Monday, June 14, 2010

Devoted Servant, Seeks Promotion

Considering the current "models" of the church I hear about..

The "household" or "House of God". An organic concept, if you think of Bob, who gets saved and tells his wife and kids about Jesus,then tells his friends and his in-laws, and his neighbor. They function together based on those relationships and Bob, as the most experienced believer, takes a leadership role. This is what the group looks like initially. But what does Bob's role eventually look like? Is he a local patriarch, to whom his spiritual descendants continue to defer as long as he lives? Or is he more like the nuclear family dad, whose role is to prepare and release those he "fathers"? Or like the family doctor, who cares about the family but does not govern it, who gives counsel based on his desire for the family's well-being, without much role in making them act on his advice?

I see so very few real servant-leaders, perhaps because my definition is more connected to real servants than to defining our leadership as "servanthood", while holding power and authority over people that a true servant would never hold to. Our view of a leader's servanthood falls more along the lines of Shakespeare's "Uneasy lies the head that wears the crown". Oh, what nonsense. Uneasy the mother who cares for her family without respite and without guarantee that they will prosper. Uneasy the man who must work from sun to sun to provide food and shelter and little else, who may not have that job tomorrow. The head who wears the crown, at least in our kingdoms, fares pretty darn well.

It seems to me almost like servanthood is considered an interim step to authority. But that is not what Jesus told his disciples. He spoke of "greatness" in the kingdom, not of who gets to make decisions for other people in our religion clubs. The servant who becomes "chief among you" must remain that very same servant, or lose his position.

Saturday, June 12, 2010

Real World as a Second Language

"Christians have tended to despise the concept of philosophy. This has been one of the weaknesses of evangelical, orthodox Christianity -- we have been proud in despising philosophy, and we have been exceedingly proud in despising the intellect. Our theological seminaries hardly ever relate their theology to philosophy, and specifically to the current philosophy. Thus, students go out from the theological seminaries not knowing how to relate Christianity to the surrounding world-view. It is not that they do not know the answers. My observation is that most students graduating from our theological seminaries do not know the questions."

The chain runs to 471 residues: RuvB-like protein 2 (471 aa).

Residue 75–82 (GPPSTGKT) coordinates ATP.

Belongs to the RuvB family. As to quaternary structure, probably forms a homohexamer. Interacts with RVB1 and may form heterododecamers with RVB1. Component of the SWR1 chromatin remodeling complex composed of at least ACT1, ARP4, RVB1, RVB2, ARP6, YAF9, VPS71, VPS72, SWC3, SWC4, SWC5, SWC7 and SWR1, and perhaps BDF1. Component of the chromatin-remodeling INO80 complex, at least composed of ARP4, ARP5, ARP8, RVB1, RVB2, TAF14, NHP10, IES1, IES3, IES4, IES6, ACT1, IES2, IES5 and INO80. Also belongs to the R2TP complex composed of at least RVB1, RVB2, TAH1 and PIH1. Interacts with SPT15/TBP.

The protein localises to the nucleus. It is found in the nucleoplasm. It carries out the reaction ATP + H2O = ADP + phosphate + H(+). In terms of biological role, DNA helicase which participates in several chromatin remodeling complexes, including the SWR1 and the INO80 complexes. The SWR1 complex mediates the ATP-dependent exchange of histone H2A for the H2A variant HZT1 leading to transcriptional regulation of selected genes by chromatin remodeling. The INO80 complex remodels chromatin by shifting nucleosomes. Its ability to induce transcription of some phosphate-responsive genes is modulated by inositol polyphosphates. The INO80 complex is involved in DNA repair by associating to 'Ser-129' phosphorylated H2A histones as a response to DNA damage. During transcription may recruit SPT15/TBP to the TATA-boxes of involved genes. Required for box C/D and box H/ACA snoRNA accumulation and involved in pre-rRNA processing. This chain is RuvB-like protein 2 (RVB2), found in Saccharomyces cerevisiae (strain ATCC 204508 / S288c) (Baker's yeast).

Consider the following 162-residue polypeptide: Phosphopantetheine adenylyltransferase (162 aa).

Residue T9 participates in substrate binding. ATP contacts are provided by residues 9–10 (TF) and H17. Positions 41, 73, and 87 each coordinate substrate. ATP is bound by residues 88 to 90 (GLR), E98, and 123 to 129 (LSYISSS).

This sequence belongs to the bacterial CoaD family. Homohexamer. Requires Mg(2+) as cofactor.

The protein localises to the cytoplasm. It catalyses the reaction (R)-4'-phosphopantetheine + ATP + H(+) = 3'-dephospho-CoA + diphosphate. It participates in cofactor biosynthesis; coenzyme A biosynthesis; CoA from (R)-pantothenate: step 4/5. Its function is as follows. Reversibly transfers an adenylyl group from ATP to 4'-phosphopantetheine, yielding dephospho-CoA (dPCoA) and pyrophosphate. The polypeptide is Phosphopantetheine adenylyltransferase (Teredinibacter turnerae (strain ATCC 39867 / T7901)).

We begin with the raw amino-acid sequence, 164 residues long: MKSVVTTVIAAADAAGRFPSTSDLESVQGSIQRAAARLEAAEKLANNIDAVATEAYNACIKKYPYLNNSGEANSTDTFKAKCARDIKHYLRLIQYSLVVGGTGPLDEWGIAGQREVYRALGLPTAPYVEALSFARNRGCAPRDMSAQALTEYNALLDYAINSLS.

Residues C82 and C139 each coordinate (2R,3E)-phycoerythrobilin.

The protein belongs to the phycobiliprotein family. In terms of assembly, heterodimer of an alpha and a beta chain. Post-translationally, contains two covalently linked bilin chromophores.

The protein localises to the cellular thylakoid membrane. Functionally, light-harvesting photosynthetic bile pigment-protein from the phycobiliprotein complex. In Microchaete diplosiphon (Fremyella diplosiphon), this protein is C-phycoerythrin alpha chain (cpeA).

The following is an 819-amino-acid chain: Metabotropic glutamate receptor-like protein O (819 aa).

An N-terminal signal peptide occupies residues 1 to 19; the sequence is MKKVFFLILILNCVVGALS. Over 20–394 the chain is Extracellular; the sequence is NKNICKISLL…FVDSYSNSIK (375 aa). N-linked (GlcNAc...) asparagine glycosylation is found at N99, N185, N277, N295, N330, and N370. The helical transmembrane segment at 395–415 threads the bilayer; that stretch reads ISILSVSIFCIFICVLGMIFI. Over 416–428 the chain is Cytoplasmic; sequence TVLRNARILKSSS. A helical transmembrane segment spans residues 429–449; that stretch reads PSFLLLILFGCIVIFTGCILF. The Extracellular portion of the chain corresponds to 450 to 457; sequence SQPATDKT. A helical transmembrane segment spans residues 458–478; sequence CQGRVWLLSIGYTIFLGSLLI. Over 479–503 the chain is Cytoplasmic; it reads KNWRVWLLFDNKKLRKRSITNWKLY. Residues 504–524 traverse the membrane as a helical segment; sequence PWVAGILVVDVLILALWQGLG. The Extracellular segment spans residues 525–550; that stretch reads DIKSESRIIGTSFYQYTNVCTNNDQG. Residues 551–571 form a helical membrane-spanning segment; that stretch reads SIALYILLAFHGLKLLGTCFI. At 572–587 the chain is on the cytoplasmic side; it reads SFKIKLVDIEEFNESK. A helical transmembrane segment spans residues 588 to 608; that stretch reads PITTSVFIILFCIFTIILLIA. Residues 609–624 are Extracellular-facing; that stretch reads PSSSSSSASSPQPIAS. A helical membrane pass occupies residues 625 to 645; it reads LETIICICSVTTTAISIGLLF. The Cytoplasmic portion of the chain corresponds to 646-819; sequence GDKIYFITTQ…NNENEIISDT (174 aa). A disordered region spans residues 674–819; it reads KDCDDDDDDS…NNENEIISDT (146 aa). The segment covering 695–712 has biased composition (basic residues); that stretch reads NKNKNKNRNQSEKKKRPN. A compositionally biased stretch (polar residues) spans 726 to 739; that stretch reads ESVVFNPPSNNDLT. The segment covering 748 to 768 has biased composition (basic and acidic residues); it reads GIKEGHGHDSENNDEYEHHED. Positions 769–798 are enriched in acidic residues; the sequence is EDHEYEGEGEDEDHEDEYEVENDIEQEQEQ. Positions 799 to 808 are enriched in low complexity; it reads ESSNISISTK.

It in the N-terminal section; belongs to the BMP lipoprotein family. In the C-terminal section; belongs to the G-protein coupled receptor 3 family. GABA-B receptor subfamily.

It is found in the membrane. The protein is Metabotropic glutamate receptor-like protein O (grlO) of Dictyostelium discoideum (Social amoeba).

(Francis A. Schaeffer, He Is There and He Is Not Silent, Ch. 1)

Tuesday, June 8, 2010

The One True "Sign" for the American Church

I was talking with a dear friend the other day about a multi-million dollar church project and he repeated a sentiment I have heard countless times. "If they can raise that kind of money, that probably means God wants them to do it."

Signs and wonders. For the ancient Israelites, it was a pillar of fire and daily manna. For turn-of-the-millennium believers, it was healing the sick and raising the dead. For modern American believers, it's large amounts of money. THAT is the sure sign of the approval of God, the one "sign" agreed upon by almost all doctrinal streams. This manifests itself in small and in large. How many poor laypeople are selected for church boards? Or denominational committees? How much influence do poor believers have in the church in your community?

We directly associate money with God's favor. What's the old country saying? "If you're so smart, why ain't you rich?" The church's version seems to be, "If God likes you so much, show me the money." The occasional Mother Teresa is the exception to the rule, especially among Protestants. While public acclaim runs a close second-- how many followers you have is the #2 indication of God's approval-- large stacks of cold, hard cash is still Numero Uno in the American church.

Hmm. I wonder. Is Warren Buffet among the prophets?

Sunday, June 6, 2010

Looking at the new models... and the old ones

I keep coming back to this western idea of finding biblical "models" to try on so as to get church "right". We still seem to think that the church had it right two thousand years ago and we need to back and rediscover our lost virgin state. But we are not latter-day believers. We are first-generation Christians! While I am happy to take wisdom and insight and counsel from my predecessors in Christ, trying to figure out how to accurately follow them is no longer my idea of trying to follow Jesus. I have spent a long time getting free of one-off relationship with God, and simply can't find it in myself to trade back down.

As to trying to find the correct "model" to follow, I am reminded of the man who bragged to his friends that his wife was telling everyone that he was a "model husband". Then a friend suggested that he consult a dictionary. He found the following definition:
MODEL(n) A small replica of the real thing.